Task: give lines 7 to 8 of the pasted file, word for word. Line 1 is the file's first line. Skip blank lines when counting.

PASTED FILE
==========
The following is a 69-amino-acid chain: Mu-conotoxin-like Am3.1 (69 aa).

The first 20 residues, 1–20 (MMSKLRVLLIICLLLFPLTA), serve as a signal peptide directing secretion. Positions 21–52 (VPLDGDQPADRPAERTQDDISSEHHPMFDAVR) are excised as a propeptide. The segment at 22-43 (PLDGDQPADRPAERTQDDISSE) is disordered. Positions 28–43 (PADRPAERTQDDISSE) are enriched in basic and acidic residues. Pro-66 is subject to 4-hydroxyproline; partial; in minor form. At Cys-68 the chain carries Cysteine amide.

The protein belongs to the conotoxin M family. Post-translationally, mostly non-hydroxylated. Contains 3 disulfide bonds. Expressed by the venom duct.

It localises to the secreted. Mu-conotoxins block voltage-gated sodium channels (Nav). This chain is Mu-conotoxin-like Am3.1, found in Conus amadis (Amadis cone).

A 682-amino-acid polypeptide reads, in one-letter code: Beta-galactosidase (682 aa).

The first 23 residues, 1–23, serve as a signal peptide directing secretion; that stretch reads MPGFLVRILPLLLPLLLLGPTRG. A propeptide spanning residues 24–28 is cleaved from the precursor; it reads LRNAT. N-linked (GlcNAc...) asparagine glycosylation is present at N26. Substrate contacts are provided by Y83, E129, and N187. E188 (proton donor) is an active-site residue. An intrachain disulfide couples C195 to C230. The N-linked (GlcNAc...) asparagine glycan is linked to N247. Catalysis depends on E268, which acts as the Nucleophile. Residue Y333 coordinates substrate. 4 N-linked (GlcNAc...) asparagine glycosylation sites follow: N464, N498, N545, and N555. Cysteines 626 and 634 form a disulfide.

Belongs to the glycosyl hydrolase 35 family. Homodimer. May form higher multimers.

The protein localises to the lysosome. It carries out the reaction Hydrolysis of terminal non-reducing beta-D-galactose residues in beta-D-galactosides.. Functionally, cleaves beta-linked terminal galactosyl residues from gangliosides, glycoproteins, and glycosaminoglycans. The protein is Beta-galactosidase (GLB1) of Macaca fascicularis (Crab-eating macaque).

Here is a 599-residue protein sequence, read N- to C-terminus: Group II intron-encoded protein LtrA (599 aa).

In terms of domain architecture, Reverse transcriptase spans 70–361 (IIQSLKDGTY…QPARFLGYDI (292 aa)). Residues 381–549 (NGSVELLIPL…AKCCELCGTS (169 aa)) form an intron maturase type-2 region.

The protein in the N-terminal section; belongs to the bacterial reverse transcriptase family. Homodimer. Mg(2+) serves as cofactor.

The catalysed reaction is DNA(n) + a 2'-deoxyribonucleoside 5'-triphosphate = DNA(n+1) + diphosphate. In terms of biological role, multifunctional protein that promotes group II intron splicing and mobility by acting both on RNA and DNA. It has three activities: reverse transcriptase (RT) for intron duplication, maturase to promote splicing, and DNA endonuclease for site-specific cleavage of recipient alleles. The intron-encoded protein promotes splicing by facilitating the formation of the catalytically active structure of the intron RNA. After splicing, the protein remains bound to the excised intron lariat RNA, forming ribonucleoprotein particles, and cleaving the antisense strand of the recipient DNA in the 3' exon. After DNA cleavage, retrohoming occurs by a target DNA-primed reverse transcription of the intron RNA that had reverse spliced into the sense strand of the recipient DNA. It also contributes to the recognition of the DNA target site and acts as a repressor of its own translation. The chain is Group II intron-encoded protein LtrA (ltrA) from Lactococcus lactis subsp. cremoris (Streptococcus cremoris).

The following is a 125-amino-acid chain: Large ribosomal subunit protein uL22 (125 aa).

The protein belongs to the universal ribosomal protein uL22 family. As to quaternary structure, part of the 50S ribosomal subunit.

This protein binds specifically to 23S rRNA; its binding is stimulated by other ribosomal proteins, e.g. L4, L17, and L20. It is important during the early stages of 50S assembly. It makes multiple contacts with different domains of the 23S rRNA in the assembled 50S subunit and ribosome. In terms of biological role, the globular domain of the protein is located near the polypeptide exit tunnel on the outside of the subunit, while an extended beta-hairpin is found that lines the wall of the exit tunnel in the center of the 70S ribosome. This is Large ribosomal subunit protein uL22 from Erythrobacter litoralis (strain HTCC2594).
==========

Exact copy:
Belongs to the glycosyl hydrolase 35 family. Homodimer. May form higher multimers.

The protein localises to the lysosome. It carries out the reaction Hydrolysis of terminal non-reducing beta-D-galactose residues in beta-D-galactosides.. Functionally, cleaves beta-linked terminal galactosyl residues from gangliosides, glycoproteins, and glycosaminoglycans. The protein is Beta-galactosidase (GLB1) of Macaca fascicularis (Crab-eating macaque).